I, Robot (coll., 1950) is a collection of Isaac Asimov‘s first nine ‘Robot’ stories, including “Runaround” (1942) which sets out Asimov’s ”Three Laws of Robotics” which were devised by Asimov and Astounding Science Fiction (ASF) editor John W. Campbell Jr.
- A robot may not injure a human being or, through inaction, allow a human being to come to harm.
- A robot must obey the orders given to it by human beings, except where such orders would conflict with the First Law.
- A robot must protect its own existence as long as such protection does not conflict with the First or Second Laws.
These simple Laws appear to be rather proscriptive at first sight, and to guarantee human safety, but Asimov’s genius was to construct a series of stories and novels based around these Laws without actually violating them. Take the first Law, for instance: A robot may not injure a human being or, through inaction, allow a human being to come to harm. It seems straightforward but a logical consequence of the First Law’s clause ”or, through inaction, allow a human being to come to harm” is that a robot might violate the Second Law to prevent humans harming themselves – even if the human wants to harm themselves, or indulge in an activity which might harm himself indirectly. A Robot would logically be obliged to prevent a human from smoking, for instance, or taking part in any potentially dangerous activity.
In The History of Science Fiction (2005) Adam Roberts describes Asimov’s robots as ”properly Kantian ethical beings” (p.199) :
With his robots Asimov created a race of sentient, thoughtful beings in whom the Kantian moral imperative is internalised; robots do not consult their conscience when faced with an ethical dilemma, they obey the three laws that absolutely govern their behaviour. The genius of the invention is that the resulting race of beings is not absolutely determined; Asimov’s robots do not run on rails, their behaviour is not necessarily predictable, they are not morally clockwork figures. Indeed the great theme of nearly all the robot novels and stories is the working out of the implications of what it would be like to live under this trefoil categorical imperative.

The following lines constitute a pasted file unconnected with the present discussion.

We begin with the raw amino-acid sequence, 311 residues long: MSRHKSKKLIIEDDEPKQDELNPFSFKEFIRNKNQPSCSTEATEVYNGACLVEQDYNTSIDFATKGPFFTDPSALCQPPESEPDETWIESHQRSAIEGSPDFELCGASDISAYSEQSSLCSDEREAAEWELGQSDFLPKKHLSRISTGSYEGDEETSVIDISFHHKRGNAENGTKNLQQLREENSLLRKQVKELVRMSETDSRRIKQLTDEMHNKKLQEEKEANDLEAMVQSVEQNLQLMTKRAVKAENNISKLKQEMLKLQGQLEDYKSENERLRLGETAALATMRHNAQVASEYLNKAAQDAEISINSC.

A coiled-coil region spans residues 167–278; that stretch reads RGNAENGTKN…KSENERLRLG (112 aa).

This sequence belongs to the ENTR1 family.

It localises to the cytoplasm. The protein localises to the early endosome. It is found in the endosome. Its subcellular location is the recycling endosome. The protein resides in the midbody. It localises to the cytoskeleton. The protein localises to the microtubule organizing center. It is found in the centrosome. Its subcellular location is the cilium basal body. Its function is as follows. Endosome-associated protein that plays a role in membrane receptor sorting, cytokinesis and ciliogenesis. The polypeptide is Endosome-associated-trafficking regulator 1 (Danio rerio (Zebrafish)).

— Adam Roberts, The History of Science Fiction (p.99)
For Immanuel Kant only a creature capable of understanding the reasons for and against doing something could be said to be behaving morally or immorally, and therefore that morality was a possibility for rational creatures alone.
Second Formulation of the Categorical Imperative: Humanity as an End in Itself:
A. Will: a faculty which causes actions in accordance with the concept of law
B. Only rational beings have a will
C. If the end of an action is determined by reason alone, it is true for all rational creatures
D. Any rational being exists as an end in himself, not merely as a mean to be used by another’s will
E. An objective principle of the will, universally true (for all rational creatures): rational nature exists as an end in itself
F. Practical imperative of the will: So act as to treat humanity, whether in thine own person or in that of any other, in every case as an end withal, never as a means only
In Asimov’s novelette ”The Bicentennial Man” (1976) (filmed, rather saccharinely, by Chris Columbus as Bicentennial Man, 1999) Asimov had explored the meaning of the term ”human”. The First Law fall apart if we cannot distinguish between ”human” and Robot. D84 is a conscious machine – and one with a conscience.
As far back as ”The Evitable Conflict” (1940) Asimov’s machines had reinterpreted the First Law to their own:
A robot may not harm humanity, or, by inaction, allow humanity to come to harm.
This was later incorporated into Asimov’s novel Robots and Empire (1986) as the ”Zeroth Law”. According to this interpretation it is possible to harm an individual human being for the benefit of humanity as a whole.